What’s the Number One Emerging Hiring Metric for 2018?

What’s the top emerging hiring key performance indicator for 2018? It’s a trick question. According to an array of talent industry professionals, the most important KPI is one that, when improved, has the most power to affect business in a positive way.

RELATED: These Talent Acquisition Metrics Get the C Suite’s Attention

For you, the top objective in 2018 might be improving new hire voluntary turnover or time-to-hire rates. Those are oldies but still goodies. Or maybe what really matters to you is something altogether different, such as diversity in hiring or employee engagement.

Here’s what matters now and should continue into next year across the HR talent management community.

Customer KPIs: Employees are Also Customers; Are They Happy?

Just like customers, engaged employees contribute something important to your business. And like customers who could take their business elsewhere, engaged people are also less likely to bail out, leaving you in search of a new person. But according to Gallup, over half of American workers-63 percent-are disengaged. That’s upsetting news but you’ve got the tools to learn more and change direction if needed.

Curating an environment of engagement speaks to the employer brand. It’s on the mind of many HR departments. But first you need to know how widespread the problem really is in your company. Here are 11 questions that Gallup says can help you find out:

  1. I know what I’m expected to do at work
  2. I believe my opinions matter
  3. I have the tools that I need to perform my job
  4. I believe that my job is important
  5. My peers want to perform well at work
  6. I have received recognition for good work in the past week
  7. I consider one of my work peers as my best friend on the job
  8. Someone on the job cares about me as a person
  9. I have received feedback on my progress within the past six months
  10. Someone on the job encourages me to grow
  11. I’ve had opportunities to grow within the past year

When employees answer on a scale of 1-5 or 1-10, all of these questions are metrics that help you measure their satisfaction. If you see a trend across employees, you’ll have a built-in direction for improving the employee experience. Sometimes, all that it takes for an employee to feel engaged is to believe that someone in the company sees them and wants them to succeed.

Process KPIs: How Effective are Existing HR Strategies?

HR strategy effectiveness shows how well you’ve spent your budget and achieved the goals set. Numerous metrics live inside this KPI, probably overlapping into financial, employee engagement and many other territories. It’s challenging to pin down. It’s also possible to obscure some areas for improvement by weaving in mitigating factors.

Take voluntary turnover, for example, which is a costly and frustrating KPI. An employee might never have fit in, and that could be the reason they left voluntarily. You can’t prevent someone from finding the door. But there were probably signs that you could have picked up on that revealed ways to improve their employee experience. In that way, turnover might have been reduced through additional training or more regular feedback. Or maybe you need better sourcing strategies.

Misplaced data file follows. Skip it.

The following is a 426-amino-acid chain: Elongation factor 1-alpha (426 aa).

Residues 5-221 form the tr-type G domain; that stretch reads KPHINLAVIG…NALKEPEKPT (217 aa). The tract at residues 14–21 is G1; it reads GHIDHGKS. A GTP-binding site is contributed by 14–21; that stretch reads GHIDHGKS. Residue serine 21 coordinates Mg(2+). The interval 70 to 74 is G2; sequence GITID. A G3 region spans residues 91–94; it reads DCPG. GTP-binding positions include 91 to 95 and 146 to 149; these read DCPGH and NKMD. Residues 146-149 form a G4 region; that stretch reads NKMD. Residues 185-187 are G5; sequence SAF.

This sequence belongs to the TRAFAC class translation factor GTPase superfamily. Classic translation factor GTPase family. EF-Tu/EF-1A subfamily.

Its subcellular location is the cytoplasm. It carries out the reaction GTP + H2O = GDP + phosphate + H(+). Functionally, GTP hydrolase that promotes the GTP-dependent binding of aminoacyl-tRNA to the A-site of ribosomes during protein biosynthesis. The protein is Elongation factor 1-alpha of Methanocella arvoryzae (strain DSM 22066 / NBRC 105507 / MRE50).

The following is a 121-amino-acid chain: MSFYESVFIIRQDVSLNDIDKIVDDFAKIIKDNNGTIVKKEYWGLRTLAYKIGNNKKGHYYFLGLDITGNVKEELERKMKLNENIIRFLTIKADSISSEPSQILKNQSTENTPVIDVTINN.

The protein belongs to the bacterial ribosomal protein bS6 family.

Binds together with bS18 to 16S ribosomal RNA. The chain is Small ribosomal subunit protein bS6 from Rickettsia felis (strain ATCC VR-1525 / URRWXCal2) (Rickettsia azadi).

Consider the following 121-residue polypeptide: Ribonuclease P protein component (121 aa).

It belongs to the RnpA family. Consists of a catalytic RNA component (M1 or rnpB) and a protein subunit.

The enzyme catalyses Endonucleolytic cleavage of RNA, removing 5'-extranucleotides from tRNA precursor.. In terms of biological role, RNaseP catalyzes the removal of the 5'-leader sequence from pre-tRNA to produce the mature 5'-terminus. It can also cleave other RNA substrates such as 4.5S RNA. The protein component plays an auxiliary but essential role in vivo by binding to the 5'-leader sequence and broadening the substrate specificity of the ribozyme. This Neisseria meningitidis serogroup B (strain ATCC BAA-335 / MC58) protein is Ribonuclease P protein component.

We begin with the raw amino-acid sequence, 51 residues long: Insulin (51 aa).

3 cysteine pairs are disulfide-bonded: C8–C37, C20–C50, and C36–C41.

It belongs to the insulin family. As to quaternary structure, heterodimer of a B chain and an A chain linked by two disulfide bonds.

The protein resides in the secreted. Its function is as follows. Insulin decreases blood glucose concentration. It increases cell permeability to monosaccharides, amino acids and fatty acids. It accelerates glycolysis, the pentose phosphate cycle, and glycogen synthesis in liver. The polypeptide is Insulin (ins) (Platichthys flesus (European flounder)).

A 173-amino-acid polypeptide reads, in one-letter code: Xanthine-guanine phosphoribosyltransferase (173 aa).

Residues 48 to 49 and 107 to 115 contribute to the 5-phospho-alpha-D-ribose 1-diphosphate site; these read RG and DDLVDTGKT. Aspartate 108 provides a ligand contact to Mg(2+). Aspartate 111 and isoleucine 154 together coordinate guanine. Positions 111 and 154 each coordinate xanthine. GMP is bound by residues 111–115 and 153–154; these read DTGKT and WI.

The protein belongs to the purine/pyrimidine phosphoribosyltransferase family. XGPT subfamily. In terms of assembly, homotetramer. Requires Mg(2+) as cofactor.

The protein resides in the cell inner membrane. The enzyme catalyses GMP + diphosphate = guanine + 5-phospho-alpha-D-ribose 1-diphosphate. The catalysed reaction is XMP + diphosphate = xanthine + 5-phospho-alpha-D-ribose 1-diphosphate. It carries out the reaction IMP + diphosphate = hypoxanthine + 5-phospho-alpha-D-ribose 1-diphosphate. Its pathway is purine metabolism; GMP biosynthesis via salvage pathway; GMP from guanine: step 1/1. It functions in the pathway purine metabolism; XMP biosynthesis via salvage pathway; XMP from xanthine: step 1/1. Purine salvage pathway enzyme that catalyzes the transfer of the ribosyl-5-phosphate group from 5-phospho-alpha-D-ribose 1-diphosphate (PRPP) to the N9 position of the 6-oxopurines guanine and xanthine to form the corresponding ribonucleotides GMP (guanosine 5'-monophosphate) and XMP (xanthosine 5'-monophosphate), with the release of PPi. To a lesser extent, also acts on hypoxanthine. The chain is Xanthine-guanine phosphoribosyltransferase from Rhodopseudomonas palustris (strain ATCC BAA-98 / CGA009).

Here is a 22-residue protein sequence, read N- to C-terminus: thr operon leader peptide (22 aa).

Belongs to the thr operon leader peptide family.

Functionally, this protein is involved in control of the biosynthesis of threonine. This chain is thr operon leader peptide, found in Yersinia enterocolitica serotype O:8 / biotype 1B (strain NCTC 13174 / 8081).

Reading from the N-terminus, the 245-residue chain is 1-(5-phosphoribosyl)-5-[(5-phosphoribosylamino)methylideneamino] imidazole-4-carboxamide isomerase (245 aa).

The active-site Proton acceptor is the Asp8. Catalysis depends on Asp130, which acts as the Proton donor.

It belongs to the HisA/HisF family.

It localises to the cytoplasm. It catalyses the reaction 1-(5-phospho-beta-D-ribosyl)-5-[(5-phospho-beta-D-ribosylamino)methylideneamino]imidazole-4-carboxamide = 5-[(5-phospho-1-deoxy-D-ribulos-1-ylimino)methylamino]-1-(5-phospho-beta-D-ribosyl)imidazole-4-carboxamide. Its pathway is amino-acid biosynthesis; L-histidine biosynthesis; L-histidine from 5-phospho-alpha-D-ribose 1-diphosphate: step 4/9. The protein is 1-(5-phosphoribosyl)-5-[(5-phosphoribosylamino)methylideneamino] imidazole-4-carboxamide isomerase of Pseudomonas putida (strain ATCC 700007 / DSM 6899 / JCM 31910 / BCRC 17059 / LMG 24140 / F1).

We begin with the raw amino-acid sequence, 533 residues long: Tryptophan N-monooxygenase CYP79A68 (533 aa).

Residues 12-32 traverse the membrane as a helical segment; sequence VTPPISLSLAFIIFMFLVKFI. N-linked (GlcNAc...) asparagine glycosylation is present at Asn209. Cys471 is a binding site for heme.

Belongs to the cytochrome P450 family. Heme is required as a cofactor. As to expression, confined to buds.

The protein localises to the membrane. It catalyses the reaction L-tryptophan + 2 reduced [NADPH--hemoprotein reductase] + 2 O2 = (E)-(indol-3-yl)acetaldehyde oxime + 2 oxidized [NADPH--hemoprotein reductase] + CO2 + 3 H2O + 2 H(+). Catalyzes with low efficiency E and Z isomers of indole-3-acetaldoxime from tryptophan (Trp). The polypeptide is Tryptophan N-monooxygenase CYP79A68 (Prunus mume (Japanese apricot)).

HR strategy effectiveness as a KPI helps you help yourself. Meeting your goals or exceeding them is the goal. But there is much to be learned from metrics where strategies missed the mark.

No one knows it all, but a major skills gap makes work life harder for the employee and everyone who counts on them.

Talent KPIs: What are Some of the Most Common Employee Skills Gaps?

Skills gaps are becoming an employer’s recurring nightmare. Harvard Business Review says it’s time to put to rest the notion that the gaps aren’t real or that employers just want something to complain about.

The active talent pool is notoriously shallow and has been for several quarters. The brightest talent with the most experience is already employed. The people who remain are either fresh from college with little or no experience and people who have difficulty finding employment. The rest are passive candidates.

How does the skills gap affect your business? It depends on what business you’re in. Poor communication can wreck sales. Poor math skills can ripple out and cause inter-departmental headaches for weeks. Payscale says that somewhat surprisingly, writing proficiency is one of the most commonly reported by managers as lacking. Here are several hard skills that employers need:

  • Data analysis
  • Basic math
  • SEO/SEM marketing
  • Business software, such as CAD or Quickbooks
  • Foreign language

And soft skills that most managers wish they had more of:

  • Critical thinking
  • Communication
  • Ownership
  • Teamwork
  • Curiosity
  • Attention to detail

Find the skills gaps in your industry and you can design a program for development. Each one has the ability to hurt the bottom line or improve it.

Cost-per-hire remains one of the most important HR KPIs for executives. But for you, important KPIs are probably different and much greater in number. For every area that shows poorly, there’s an underlying metric that reveals the cause. Within that metric, there’s probably another and possibly another. Each one is a weak link. But identifying them gives you power to change them.

Executives might lack the time to think about employee engagement, voluntary turnover versus termination, or how many employees are proficient in Quickbooks. But when you make those issues your focus, your higher-level KPIs–the ones that your boss wants to see–shine much more brightly.

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